“I think as musicians, we want everything to be about us, but now that I have a wife and child, there’s no way I can be selfish. I now realise that there’s more to the music than just me because it’s going to live on even when I’m gone.”

Oscar has grown leaps and bounds since his 2017 debut Recluse, the title of which very much described his nature at the time. He was insular in how he worked and who he worked alongside, with close friend Ragz Originale being the only collaborator on that project. He tells me that to this day he still “doesn’t like asking people for things”, but as he’s continued to be open throughout his craft, the easier he’s found to make connections in music.

One of those connections is West London’s Bawo, the emcee whose swagger-rich wordplay and ear-catching cadence make up the second verse of ‘Gets Like Dat’. “Bawo and I realised we had so much in common after meeting up a few times, relating to each other’s upbringing and on things like African culture” Oscar explains. “Everyone who I currently work with is so natural and easy, because the relationships I have all grow alongside my evolution as an artist and person, so we’re all friends first.”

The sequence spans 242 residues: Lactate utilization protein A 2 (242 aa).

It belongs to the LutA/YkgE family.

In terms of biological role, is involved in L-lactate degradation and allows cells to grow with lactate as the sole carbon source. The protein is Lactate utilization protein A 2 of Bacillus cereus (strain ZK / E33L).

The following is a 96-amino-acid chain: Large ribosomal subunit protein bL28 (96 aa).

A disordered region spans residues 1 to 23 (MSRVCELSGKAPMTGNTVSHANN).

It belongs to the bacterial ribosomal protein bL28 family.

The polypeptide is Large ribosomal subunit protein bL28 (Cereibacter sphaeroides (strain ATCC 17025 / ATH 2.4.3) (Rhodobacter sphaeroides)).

As listeners and fans, I feel like we all have a moment where music transcends its surface value as entertainment and becomes something we connect to an emotional level. Oscar’s first emotional connection to music came in the form of Skepta’s album Blacklisted, a project that he credits for “changing his whole approach to music”. “The things Skepta was talking about were crazy to me because he had seen what I was seeing. He was talking about the Tottenham Police Station, he was talking about things only 5 minutes away from where I grew up.”